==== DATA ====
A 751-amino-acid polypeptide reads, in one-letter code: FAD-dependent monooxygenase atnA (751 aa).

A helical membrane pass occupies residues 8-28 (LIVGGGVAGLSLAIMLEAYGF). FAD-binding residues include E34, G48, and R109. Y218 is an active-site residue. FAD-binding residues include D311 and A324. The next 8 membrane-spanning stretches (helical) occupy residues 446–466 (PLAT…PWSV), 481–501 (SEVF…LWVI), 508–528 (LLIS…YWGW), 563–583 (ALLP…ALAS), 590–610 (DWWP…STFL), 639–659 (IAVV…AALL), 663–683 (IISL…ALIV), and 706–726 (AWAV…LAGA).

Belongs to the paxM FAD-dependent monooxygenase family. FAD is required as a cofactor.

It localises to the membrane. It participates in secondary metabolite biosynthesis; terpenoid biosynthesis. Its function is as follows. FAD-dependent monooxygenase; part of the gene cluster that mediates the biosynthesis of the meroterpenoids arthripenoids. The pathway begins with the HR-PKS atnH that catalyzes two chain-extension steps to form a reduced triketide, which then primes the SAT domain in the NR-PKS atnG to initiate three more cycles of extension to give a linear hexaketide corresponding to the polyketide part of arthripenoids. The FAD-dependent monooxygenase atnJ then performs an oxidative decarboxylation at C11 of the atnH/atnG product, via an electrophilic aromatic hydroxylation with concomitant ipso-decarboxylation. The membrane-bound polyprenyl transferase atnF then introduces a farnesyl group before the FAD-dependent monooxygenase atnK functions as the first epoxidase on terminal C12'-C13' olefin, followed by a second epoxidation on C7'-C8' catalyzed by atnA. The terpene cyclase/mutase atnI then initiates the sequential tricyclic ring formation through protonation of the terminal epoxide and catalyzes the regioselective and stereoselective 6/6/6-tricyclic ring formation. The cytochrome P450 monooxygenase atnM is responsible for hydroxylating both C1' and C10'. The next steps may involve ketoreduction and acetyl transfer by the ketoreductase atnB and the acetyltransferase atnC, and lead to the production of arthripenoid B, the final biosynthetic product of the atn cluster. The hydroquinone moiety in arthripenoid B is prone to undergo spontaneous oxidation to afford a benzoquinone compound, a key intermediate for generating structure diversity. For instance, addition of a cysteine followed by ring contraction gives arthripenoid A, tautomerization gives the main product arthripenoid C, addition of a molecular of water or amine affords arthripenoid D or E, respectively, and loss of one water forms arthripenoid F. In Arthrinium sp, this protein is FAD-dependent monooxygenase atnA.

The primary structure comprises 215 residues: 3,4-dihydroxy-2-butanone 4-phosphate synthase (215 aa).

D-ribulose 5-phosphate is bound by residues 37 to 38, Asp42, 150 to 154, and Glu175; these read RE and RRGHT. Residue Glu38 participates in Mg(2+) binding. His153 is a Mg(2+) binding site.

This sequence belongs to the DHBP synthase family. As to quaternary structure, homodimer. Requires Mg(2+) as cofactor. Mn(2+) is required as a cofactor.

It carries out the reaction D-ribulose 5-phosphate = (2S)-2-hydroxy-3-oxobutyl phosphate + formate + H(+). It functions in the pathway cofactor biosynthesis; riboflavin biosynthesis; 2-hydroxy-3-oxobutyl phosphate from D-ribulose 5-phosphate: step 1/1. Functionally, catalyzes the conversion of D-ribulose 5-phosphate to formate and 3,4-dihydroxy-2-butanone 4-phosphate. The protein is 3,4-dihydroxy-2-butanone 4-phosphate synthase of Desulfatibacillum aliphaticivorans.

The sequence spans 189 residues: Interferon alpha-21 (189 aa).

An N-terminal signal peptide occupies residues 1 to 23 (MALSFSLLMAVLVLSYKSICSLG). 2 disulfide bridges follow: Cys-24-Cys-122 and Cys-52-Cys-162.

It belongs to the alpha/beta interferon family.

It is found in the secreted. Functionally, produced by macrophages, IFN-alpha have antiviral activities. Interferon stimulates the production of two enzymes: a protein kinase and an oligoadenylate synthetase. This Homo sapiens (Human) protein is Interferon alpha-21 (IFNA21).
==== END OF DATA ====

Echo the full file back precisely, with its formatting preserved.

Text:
A 751-amino-acid polypeptide reads, in one-letter code: FAD-dependent monooxygenase atnA (751 aa).

A helical membrane pass occupies residues 8-28 (LIVGGGVAGLSLAIMLEAYGF). FAD-binding residues include E34, G48, and R109. Y218 is an active-site residue. FAD-binding residues include D311 and A324. The next 8 membrane-spanning stretches (helical) occupy residues 446–466 (PLAT…PWSV), 481–501 (SEVF…LWVI), 508–528 (LLIS…YWGW), 563–583 (ALLP…ALAS), 590–610 (DWWP…STFL), 639–659 (IAVV…AALL), 663–683 (IISL…ALIV), and 706–726 (AWAV…LAGA).

Belongs to the paxM FAD-dependent monooxygenase family. FAD is required as a cofactor.

It localises to the membrane. It participates in secondary metabolite biosynthesis; terpenoid biosynthesis. Its function is as follows. FAD-dependent monooxygenase; part of the gene cluster that mediates the biosynthesis of the meroterpenoids arthripenoids. The pathway begins with the HR-PKS atnH that catalyzes two chain-extension steps to form a reduced triketide, which then primes the SAT domain in the NR-PKS atnG to initiate three more cycles of extension to give a linear hexaketide corresponding to the polyketide part of arthripenoids. The FAD-dependent monooxygenase atnJ then performs an oxidative decarboxylation at C11 of the atnH/atnG product, via an electrophilic aromatic hydroxylation with concomitant ipso-decarboxylation. The membrane-bound polyprenyl transferase atnF then introduces a farnesyl group before the FAD-dependent monooxygenase atnK functions as the first epoxidase on terminal C12'-C13' olefin, followed by a second epoxidation on C7'-C8' catalyzed by atnA. The terpene cyclase/mutase atnI then initiates the sequential tricyclic ring formation through protonation of the terminal epoxide and catalyzes the regioselective and stereoselective 6/6/6-tricyclic ring formation. The cytochrome P450 monooxygenase atnM is responsible for hydroxylating both C1' and C10'. The next steps may involve ketoreduction and acetyl transfer by the ketoreductase atnB and the acetyltransferase atnC, and lead to the production of arthripenoid B, the final biosynthetic product of the atn cluster. The hydroquinone moiety in arthripenoid B is prone to undergo spontaneous oxidation to afford a benzoquinone compound, a key intermediate for generating structure diversity. For instance, addition of a cysteine followed by ring contraction gives arthripenoid A, tautomerization gives the main product arthripenoid C, addition of a molecular of water or amine affords arthripenoid D or E, respectively, and loss of one water forms arthripenoid F. In Arthrinium sp, this protein is FAD-dependent monooxygenase atnA.

The primary structure comprises 215 residues: 3,4-dihydroxy-2-butanone 4-phosphate synthase (215 aa).

D-ribulose 5-phosphate is bound by residues 37 to 38, Asp42, 150 to 154, and Glu175; these read RE and RRGHT. Residue Glu38 participates in Mg(2+) binding. His153 is a Mg(2+) binding site.

This sequence belongs to the DHBP synthase family. As to quaternary structure, homodimer. Requires Mg(2+) as cofactor. Mn(2+) is required as a cofactor.

It carries out the reaction D-ribulose 5-phosphate = (2S)-2-hydroxy-3-oxobutyl phosphate + formate + H(+). It functions in the pathway cofactor biosynthesis; riboflavin biosynthesis; 2-hydroxy-3-oxobutyl phosphate from D-ribulose 5-phosphate: step 1/1. Functionally, catalyzes the conversion of D-ribulose 5-phosphate to formate and 3,4-dihydroxy-2-butanone 4-phosphate. The protein is 3,4-dihydroxy-2-butanone 4-phosphate synthase of Desulfatibacillum aliphaticivorans.

The sequence spans 189 residues: Interferon alpha-21 (189 aa).

An N-terminal signal peptide occupies residues 1 to 23 (MALSFSLLMAVLVLSYKSICSLG). 2 disulfide bridges follow: Cys-24-Cys-122 and Cys-52-Cys-162.

It belongs to the alpha/beta interferon family.

It is found in the secreted. Functionally, produced by macrophages, IFN-alpha have antiviral activities. Interferon stimulates the production of two enzymes: a protein kinase and an oligoadenylate synthetase. This Homo sapiens (Human) protein is Interferon alpha-21 (IFNA21).